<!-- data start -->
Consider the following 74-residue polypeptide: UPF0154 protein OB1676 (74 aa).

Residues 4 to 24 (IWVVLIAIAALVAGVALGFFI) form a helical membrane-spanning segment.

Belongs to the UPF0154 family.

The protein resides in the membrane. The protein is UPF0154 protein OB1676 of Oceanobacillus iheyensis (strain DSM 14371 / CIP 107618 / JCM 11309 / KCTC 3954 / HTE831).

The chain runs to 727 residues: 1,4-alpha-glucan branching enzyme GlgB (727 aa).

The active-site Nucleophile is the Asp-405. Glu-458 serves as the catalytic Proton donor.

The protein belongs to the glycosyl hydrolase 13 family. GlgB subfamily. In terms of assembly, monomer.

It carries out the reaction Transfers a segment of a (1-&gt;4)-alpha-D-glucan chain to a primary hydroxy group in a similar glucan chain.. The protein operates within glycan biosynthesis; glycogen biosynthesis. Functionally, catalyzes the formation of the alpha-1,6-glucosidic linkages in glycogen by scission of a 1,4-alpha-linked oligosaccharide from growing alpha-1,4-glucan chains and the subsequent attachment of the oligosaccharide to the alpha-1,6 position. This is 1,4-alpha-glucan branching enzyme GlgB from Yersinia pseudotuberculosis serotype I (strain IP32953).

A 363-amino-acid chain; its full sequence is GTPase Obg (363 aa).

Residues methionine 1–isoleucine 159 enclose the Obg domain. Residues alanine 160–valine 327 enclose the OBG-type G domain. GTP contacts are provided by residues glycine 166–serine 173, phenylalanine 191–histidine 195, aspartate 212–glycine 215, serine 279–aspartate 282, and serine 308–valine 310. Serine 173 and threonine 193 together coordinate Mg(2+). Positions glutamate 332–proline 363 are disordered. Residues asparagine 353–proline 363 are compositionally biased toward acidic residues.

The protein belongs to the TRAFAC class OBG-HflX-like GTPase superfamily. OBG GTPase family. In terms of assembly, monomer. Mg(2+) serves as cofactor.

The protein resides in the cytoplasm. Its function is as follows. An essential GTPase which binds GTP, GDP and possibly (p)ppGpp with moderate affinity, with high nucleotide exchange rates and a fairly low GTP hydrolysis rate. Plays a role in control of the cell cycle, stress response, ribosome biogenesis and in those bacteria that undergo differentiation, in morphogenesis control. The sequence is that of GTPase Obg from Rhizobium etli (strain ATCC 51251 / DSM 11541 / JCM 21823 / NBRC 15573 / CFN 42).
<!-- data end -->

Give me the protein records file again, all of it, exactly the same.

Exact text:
Consider the following 74-residue polypeptide: UPF0154 protein OB1676 (74 aa).

Residues 4 to 24 (IWVVLIAIAALVAGVALGFFI) form a helical membrane-spanning segment.

Belongs to the UPF0154 family.

The protein resides in the membrane. The protein is UPF0154 protein OB1676 of Oceanobacillus iheyensis (strain DSM 14371 / CIP 107618 / JCM 11309 / KCTC 3954 / HTE831).

The chain runs to 727 residues: 1,4-alpha-glucan branching enzyme GlgB (727 aa).

The active-site Nucleophile is the Asp-405. Glu-458 serves as the catalytic Proton donor.

The protein belongs to the glycosyl hydrolase 13 family. GlgB subfamily. In terms of assembly, monomer.

It carries out the reaction Transfers a segment of a (1-&gt;4)-alpha-D-glucan chain to a primary hydroxy group in a similar glucan chain.. The protein operates within glycan biosynthesis; glycogen biosynthesis. Functionally, catalyzes the formation of the alpha-1,6-glucosidic linkages in glycogen by scission of a 1,4-alpha-linked oligosaccharide from growing alpha-1,4-glucan chains and the subsequent attachment of the oligosaccharide to the alpha-1,6 position. This is 1,4-alpha-glucan branching enzyme GlgB from Yersinia pseudotuberculosis serotype I (strain IP32953).

A 363-amino-acid chain; its full sequence is GTPase Obg (363 aa).

Residues methionine 1–isoleucine 159 enclose the Obg domain. Residues alanine 160–valine 327 enclose the OBG-type G domain. GTP contacts are provided by residues glycine 166–serine 173, phenylalanine 191–histidine 195, aspartate 212–glycine 215, serine 279–aspartate 282, and serine 308–valine 310. Serine 173 and threonine 193 together coordinate Mg(2+). Positions glutamate 332–proline 363 are disordered. Residues asparagine 353–proline 363 are compositionally biased toward acidic residues.

The protein belongs to the TRAFAC class OBG-HflX-like GTPase superfamily. OBG GTPase family. In terms of assembly, monomer. Mg(2+) serves as cofactor.

The protein resides in the cytoplasm. Its function is as follows. An essential GTPase which binds GTP, GDP and possibly (p)ppGpp with moderate affinity, with high nucleotide exchange rates and a fairly low GTP hydrolysis rate. Plays a role in control of the cell cycle, stress response, ribosome biogenesis and in those bacteria that undergo differentiation, in morphogenesis control. The sequence is that of GTPase Obg from Rhizobium etli (strain ATCC 51251 / DSM 11541 / JCM 21823 / NBRC 15573 / CFN 42).